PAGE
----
Thursday, October 21, 2010, 4:00 pm — Berkner Hall Auditorium
Today, the world relies on fossil fuels as a primary energy resource. This resource, however, is limited and associated with rising levels of carbon dioxide in the atmosphere. In consequence, the search for renewable biofuels has become increasingly vital. Solutions thus far have focused on first-generation biofuels, such as corn ethanol and biodiesel. But this is not enough. Chang-Jun Liu of the Biology Department discusses how he and his colleagues are studying a more abundant and environmentally friendly renewable energy source â€" lignocellulosic biomass â€" found in plant cell walls. Liu explaines, plant cell walls provide unlimited quantities of renewable biomass. However, the intertwined lignin and cellulose that make up the cell walls resist decomposition, so obtaining energy from cellulosic biomass is a challenge. Liu and his colleagues are exploring the biosynthesis and molecular regulation of plant cell walls, particularly that of the most formidable polymer â€" lignin. With this knowledge, they will develop novel strategies to tailor plant cell wall's structure and composition for efficient biofuel and biomaterial production.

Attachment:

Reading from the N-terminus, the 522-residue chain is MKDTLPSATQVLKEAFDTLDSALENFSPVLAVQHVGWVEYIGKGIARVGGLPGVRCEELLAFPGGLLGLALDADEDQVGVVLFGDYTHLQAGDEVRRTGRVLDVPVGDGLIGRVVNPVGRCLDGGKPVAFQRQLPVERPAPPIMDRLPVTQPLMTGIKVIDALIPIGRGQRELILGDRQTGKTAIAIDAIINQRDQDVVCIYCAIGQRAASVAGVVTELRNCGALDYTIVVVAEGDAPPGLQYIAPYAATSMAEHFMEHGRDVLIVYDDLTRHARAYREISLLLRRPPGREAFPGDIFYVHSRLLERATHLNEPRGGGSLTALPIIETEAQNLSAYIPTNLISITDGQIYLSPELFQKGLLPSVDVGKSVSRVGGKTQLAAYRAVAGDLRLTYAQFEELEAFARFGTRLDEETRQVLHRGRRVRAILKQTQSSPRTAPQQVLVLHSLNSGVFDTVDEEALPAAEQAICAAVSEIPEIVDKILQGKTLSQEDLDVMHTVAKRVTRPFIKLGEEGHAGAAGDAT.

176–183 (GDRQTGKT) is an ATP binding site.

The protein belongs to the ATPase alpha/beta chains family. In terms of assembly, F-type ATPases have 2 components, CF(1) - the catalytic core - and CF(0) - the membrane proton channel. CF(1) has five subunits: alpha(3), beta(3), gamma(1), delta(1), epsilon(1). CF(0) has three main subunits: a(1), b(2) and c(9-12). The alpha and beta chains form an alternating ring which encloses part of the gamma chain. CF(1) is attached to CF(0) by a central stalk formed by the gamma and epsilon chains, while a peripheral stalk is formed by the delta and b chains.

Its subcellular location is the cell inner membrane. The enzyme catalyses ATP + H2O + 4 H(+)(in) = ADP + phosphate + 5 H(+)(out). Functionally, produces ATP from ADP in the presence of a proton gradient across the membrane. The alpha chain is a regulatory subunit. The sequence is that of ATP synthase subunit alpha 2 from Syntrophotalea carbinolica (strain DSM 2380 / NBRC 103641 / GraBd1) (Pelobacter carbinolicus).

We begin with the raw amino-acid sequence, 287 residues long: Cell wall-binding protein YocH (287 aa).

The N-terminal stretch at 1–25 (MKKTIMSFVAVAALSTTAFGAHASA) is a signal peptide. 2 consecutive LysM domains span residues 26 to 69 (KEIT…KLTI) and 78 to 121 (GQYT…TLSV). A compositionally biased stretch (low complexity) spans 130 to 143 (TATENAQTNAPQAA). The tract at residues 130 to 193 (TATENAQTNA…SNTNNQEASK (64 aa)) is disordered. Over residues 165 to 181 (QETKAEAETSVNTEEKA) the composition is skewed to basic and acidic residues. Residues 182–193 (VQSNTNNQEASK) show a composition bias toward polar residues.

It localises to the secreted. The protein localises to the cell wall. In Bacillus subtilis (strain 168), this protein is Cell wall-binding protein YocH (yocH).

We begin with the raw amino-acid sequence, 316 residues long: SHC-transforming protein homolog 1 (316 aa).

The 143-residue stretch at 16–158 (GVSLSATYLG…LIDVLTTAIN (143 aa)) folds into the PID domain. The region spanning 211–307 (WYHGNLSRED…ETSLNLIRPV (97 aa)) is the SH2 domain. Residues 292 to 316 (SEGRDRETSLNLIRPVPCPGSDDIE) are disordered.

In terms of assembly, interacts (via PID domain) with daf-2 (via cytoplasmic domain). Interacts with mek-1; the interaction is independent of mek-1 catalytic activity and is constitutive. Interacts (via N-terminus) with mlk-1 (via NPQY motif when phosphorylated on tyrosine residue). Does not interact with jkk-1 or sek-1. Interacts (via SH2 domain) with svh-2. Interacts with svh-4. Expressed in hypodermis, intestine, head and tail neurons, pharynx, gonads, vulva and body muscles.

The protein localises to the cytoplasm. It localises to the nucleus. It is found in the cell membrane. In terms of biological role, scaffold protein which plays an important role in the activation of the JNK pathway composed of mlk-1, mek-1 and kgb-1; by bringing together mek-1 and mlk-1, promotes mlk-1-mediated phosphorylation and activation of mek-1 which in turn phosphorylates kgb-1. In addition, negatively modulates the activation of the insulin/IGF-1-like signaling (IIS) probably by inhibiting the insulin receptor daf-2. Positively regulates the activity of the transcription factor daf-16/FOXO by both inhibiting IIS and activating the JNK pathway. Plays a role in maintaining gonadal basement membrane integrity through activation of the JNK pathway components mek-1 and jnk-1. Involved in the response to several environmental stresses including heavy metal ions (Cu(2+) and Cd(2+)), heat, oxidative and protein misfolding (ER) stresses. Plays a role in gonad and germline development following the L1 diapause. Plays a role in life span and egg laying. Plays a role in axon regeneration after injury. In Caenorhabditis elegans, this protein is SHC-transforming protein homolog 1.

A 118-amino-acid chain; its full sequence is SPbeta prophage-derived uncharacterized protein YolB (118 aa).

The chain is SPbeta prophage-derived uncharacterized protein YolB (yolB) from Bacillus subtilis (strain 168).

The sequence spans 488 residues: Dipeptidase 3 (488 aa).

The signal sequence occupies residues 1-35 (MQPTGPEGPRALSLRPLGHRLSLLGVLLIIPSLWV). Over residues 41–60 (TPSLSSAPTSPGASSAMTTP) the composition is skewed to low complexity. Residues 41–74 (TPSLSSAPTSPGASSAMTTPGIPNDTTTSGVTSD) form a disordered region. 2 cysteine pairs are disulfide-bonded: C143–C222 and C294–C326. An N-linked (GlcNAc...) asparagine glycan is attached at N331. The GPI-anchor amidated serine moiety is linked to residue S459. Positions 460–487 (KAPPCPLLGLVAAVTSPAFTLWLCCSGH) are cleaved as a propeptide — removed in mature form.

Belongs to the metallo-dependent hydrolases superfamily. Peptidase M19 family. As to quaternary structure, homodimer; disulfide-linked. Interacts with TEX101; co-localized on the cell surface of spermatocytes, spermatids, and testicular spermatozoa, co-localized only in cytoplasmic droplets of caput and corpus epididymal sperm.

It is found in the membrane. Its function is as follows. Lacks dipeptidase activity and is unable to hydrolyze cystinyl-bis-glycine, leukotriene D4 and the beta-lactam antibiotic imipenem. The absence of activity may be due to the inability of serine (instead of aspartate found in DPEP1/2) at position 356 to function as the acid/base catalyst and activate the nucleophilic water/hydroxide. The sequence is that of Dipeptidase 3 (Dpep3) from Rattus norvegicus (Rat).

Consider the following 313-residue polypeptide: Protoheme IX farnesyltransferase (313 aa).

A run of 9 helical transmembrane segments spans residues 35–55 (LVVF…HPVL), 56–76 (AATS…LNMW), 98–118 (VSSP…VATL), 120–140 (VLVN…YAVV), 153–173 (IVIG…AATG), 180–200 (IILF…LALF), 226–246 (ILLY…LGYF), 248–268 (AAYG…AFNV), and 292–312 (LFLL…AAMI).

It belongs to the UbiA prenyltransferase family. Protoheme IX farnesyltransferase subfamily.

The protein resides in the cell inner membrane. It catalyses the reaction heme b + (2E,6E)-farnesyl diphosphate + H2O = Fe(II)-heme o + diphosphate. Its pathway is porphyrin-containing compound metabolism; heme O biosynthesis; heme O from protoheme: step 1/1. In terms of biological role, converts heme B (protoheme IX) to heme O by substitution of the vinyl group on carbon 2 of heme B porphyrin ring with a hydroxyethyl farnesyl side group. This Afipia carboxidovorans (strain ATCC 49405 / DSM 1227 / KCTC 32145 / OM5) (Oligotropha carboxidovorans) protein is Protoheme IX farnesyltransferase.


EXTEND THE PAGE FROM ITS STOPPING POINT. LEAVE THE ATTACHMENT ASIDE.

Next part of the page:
Hosted by: Steve Musolino
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